Grammar & Pronunciation in Public Speaking

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  • 0:01 Using Proper Grammar…
  • 1:50 Relating Grammar to a Speech
  • 3:17 Pronunciation Is Important
  • 4:31 Lesson Summary
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Lesson Transcript
Instructor: Kat Kadian-Baumeyer

Kat has a Master of Science in Organizational Leadership and Management and teaches Business courses.

Using proper grammar and pronouncing words correctly are as important to the delivery of a quality speech as the content itself. Errors in sentence structure, word use and articulation will distract your audience and affect your overall speech delivery.

Using Proper Grammar in Speeches

I know what you are thinking, bad grammar only happens in writing. Well, think again! Bad grammar happens in both the penned and spoken word, and it is a reflection on the speaker. Think about it this way: just like a well-dressed businessman, good grammar gives the perception of competence.

Let's start from the beginning. Think of grammar as the rules of language, and there are many rules to follow. Check out the rules of basic grammar:

  • Subject
  • Predicate
  • Verb
  • Article

Every sentence has a subject. It is really only who or what you are talking about. 'I am really tired.' In this sentence, 'I' am the subject.

The predicate is part of a sentence that has a verb that tells the audience something about the subject. Now, a verb is an action word. But, it can also be an existence or occurrence word. 'I am really tired.' Here, the verb 'am' tells the audience about my existence or reality. This works the same way with 'is' and 'are'. Action verbs include run, walk, dance, jump, eat, drink, to name a few. Really, anything that implies movement.

Stay with me here. An article defines a noun and can be either definite or indefinite. Think 'a', 'an' or 'the'. Confused? Don't be! Let's check out a few examples.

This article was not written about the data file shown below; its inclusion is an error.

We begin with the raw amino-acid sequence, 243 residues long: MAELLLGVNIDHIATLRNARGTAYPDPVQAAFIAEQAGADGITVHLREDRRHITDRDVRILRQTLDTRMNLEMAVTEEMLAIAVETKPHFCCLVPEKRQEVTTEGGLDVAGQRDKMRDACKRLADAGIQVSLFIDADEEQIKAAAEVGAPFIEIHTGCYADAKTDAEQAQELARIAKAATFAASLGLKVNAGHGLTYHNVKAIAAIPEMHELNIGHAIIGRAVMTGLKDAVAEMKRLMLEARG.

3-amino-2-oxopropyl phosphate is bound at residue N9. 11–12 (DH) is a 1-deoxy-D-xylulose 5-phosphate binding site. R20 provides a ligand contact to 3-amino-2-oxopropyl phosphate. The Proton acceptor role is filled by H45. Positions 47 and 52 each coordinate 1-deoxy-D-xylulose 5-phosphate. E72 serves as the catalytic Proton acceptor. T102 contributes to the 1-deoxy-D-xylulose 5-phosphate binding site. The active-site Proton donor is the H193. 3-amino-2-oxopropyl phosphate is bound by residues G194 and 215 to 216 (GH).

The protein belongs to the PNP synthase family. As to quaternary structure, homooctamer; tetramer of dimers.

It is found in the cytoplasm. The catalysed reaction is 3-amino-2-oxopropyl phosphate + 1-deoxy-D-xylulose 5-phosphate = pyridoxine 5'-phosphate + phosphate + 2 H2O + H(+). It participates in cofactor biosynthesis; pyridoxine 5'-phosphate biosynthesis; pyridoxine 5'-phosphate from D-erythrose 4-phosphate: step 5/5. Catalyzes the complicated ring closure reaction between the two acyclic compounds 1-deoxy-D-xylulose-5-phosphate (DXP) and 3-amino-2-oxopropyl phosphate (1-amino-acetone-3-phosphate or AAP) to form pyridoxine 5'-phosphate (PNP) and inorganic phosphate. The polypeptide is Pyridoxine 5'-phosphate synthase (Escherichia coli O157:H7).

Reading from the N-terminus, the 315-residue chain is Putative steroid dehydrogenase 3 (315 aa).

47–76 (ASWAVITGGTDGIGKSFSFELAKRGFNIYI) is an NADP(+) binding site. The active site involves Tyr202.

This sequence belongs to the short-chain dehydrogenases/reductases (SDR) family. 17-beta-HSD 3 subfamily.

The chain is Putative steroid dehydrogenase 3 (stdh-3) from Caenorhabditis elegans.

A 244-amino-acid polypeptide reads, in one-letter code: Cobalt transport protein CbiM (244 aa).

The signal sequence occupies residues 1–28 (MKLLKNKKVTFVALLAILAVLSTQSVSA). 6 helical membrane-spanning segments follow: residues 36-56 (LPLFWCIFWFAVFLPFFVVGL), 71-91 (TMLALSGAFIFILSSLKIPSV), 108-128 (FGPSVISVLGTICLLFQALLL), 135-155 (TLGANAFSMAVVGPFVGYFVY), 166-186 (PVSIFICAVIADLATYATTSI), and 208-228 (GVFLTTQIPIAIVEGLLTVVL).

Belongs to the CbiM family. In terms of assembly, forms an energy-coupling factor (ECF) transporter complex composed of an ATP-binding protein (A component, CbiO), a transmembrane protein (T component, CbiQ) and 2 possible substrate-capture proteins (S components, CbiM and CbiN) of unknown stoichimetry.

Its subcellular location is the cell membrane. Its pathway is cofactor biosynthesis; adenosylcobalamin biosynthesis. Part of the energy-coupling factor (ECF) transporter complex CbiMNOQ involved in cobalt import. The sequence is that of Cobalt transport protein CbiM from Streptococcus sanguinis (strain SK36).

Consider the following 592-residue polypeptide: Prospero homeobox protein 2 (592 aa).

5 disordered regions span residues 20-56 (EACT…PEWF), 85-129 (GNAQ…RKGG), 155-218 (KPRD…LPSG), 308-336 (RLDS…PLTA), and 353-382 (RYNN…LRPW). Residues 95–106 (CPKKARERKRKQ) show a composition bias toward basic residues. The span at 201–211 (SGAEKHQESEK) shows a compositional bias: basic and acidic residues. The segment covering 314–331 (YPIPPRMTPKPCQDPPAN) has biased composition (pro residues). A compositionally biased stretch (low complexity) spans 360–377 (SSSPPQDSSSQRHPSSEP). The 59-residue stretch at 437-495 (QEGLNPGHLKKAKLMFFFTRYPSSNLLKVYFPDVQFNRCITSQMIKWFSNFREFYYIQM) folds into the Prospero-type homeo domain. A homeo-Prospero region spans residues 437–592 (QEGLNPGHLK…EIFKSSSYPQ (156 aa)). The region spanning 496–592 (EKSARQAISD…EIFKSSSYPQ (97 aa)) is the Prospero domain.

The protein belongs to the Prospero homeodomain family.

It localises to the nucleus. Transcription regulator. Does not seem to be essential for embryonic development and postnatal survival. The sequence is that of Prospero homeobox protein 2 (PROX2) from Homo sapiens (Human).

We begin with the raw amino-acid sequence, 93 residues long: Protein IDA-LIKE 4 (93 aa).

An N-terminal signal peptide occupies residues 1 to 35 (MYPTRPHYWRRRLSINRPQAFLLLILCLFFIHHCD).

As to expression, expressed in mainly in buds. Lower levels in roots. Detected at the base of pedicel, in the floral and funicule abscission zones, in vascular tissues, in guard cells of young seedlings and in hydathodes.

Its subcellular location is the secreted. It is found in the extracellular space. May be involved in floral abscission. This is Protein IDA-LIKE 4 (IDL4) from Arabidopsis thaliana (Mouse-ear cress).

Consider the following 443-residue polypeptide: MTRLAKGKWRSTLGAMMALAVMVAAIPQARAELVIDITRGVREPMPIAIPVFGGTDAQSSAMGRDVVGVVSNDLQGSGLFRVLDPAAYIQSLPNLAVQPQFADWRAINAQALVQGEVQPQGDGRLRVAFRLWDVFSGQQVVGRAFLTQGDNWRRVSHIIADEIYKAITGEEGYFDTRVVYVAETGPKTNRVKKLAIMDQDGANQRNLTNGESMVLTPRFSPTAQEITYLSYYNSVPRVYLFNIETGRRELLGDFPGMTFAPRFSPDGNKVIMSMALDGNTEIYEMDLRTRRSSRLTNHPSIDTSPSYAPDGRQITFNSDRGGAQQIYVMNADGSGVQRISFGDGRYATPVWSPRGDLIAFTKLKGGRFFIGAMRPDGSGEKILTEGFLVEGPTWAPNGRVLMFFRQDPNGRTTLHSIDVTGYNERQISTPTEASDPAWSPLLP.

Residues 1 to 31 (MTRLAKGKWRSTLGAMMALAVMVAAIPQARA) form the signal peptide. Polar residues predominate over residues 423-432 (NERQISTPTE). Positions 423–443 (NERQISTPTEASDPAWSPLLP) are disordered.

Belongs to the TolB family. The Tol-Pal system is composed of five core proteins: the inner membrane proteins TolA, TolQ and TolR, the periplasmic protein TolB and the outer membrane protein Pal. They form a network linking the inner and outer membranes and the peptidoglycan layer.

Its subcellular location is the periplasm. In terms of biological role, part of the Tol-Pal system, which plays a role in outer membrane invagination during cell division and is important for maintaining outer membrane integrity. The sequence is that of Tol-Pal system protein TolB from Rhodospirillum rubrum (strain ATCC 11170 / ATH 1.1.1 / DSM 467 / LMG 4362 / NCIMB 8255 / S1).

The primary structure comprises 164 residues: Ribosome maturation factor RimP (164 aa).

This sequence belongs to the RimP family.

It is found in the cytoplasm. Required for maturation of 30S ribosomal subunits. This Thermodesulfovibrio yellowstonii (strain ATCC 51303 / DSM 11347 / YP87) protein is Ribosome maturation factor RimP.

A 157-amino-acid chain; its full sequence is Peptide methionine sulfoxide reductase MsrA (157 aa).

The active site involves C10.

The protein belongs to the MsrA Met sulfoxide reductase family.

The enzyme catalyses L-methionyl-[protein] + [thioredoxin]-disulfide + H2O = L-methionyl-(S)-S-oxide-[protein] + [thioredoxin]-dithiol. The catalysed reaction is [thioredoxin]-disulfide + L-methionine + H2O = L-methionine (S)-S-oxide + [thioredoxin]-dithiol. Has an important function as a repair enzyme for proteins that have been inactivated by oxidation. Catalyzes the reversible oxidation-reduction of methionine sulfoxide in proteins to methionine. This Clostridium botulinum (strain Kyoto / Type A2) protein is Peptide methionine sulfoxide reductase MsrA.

• 'The neighbor's dog ate the bone.' This is a definite article because it defined specifically who and what happened.
  • 'A dog ate a bone.' This is indefinite because it is not specific to any one dog.

So, how does this all relate to a speech, you ask? Let's see.

Relating Grammar to a Speech

So, we know all about the basic rules of grammar. Let's put it into action. Listen to the speaker as she delivers her speech.

'Hello! My name Mary. I am a member of organization called International Speakers of America. I here to discuss a individual opportunity for membership in organization.'

I know. That was rough! In fact, we really didn't understand what Mary was talking about. Let's see if we can polish this up with good grammar.

First, Mary forgot to use an existence verb between the words 'name' and 'Mary.' She should have said, 'My name is Mary.'

Next, she overlooked the article between 'of' and 'organization.' Perhaps Mary should have said, 'I am a member of an organization called. . .' Oops, she did it again where she said 'I here.' A verb would fit nicely here. 'I am here' sounds much better.

Said a better way, Mary's speech might sound like this.

'Hello! My name is Mary. I am a member of an organization called International Speakers of America. I am here to discuss an individual opportunity for membership in our organization.'

I think you get the idea. But, it doesn't end with proper grammar. Believe it or not, pronunciation is equally important.

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